Stephanie said...

Dude, going to a university is really expensive and those students are going to spend decades paying off their student loans for the classes they take. If you actually sit down and calculate the cost per lecture, it is very very expensive. Others commentors have raised good points about how UG's are NOT customers, and I believe FSP has mentioned this in her previous posts.

Course, many UG's skip classes all the time and don't do homework so probably don't care about getting their money's worth, but probably because they aren't paying for it. I was and boy did that make me not miss my classes.

Maybe for some students, having a UG dept with great research is important, but for most, they just want to have good teachers. This is understandable for how much they pay. So you telling them that they should just deal with crappy teaching because those crappy teachers are great researchers is not going to help them understand. People teaching should be good at teaching and be there because they want to, not because it is a requirement for their cushy academic job.

IMO, what really needs to happen is that universities need to have tenured teaching jobs and tenured research jobs as well as the standard teaching/research. Then only have people teach who want to teach. I think this will make a huge difference and probably also help with recruiting more people into science. There are other changes that I think would help with the quality of university teaching, like, for example, actually learning how to teach at some point rather than just diving into it, but if at least you want to be in the classroom, that has to help.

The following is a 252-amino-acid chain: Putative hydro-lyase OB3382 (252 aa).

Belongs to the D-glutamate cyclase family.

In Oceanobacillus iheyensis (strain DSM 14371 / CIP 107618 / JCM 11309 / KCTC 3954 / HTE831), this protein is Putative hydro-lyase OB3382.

a physicist said...

... and to support Stephanie's point, here's an interesting article that is posted on the web by the author: Felder, Richard, "The Myth of the Superhuman Professor."
J. Engr. Education, 82(2), 105-110 (1994).

I think there are people who are both great researchers and teachers, but not nearly enough to fill all of the top-tier schools who claim that that's the only kind of people they will hire.

Dr. Lisa said...

The non-tenure track lecturers that often are the first to be laid off in a budget crisis are also those who teach the large departmental service courses - intro chemistry, general physics, etc... Undergraduates hear the talk that the tenured profs do not like to teach the large service courses, and so when these lecturers are fired, the newer students have likely lost the only people they've had contact with in the department. And, these are the same people who wanted to teach them when the profs who are left behind did not.

Note: I'm not saying this is true of ALL faculty. But the students do hear the rumblings of how Professor X only wants to teach the 10-person section of his/her specialty, whereas Lecturer A teaches 200-people every semester.

Anonymous said...

What I'd like to know is how much good teaching really impacts the future success of students. I certainly remember some of my favorite professors and classes in college. I also remember that when I used that material in actual jobs later on, I learned a lot more from direct application to real problems than I ever did from the class itself.